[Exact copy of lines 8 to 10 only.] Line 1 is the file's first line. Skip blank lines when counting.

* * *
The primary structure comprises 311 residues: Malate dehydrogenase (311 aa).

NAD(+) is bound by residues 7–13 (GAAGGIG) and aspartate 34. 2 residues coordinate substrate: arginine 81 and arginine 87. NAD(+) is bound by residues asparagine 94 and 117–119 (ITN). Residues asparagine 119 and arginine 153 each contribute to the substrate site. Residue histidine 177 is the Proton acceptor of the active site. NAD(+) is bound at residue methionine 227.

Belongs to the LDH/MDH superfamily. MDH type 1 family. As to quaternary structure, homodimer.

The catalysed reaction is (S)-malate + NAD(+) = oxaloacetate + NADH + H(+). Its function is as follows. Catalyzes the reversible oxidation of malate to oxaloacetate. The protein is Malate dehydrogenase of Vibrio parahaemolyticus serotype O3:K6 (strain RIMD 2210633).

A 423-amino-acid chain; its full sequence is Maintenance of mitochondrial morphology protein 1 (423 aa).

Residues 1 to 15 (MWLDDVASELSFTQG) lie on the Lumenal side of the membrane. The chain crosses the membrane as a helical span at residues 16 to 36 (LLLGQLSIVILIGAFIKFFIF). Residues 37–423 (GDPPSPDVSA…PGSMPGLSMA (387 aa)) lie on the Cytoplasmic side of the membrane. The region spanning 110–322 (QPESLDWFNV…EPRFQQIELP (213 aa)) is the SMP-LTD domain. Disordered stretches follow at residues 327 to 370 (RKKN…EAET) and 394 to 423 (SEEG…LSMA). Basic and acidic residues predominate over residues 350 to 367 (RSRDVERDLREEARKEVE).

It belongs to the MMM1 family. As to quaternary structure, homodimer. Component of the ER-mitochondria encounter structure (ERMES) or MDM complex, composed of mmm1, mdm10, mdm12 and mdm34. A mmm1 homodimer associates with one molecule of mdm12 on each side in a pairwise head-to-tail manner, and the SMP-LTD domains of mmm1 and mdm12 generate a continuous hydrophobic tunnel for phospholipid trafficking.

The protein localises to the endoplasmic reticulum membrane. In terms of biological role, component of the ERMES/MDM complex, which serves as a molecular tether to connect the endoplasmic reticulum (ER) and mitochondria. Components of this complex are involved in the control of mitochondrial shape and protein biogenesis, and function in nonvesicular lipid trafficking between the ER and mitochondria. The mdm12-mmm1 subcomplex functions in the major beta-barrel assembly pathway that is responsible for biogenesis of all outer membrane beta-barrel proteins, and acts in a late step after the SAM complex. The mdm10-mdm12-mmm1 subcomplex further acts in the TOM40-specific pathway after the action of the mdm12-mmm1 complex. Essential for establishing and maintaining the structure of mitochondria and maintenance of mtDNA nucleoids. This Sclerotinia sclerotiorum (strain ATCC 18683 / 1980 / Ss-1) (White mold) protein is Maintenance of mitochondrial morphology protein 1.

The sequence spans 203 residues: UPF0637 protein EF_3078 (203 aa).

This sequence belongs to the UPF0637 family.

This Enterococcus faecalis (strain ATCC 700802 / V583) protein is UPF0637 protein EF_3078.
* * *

The protein localises to the endoplasmic reticulum membrane. In terms of biological role, component of the ERMES/MDM complex, which serves as a molecular tether to connect the endoplasmic reticulum (ER) and mitochondria. Components of this complex are involved in the control of mitochondrial shape and protein biogenesis, and function in nonvesicular lipid trafficking between the ER and mitochondria. The mdm12-mmm1 subcomplex functions in the major beta-barrel assembly pathway that is responsible for biogenesis of all outer membrane beta-barrel proteins, and acts in a late step after the SAM complex. The mdm10-mdm12-mmm1 subcomplex further acts in the TOM40-specific pathway after the action of the mdm12-mmm1 complex. Essential for establishing and maintaining the structure of mitochondria and maintenance of mtDNA nucleoids. This Sclerotinia sclerotiorum (strain ATCC 18683 / 1980 / Ss-1) (White mold) protein is Maintenance of mitochondrial morphology protein 1.

The sequence spans 203 residues: UPF0637 protein EF_3078 (203 aa).

This sequence belongs to the UPF0637 family.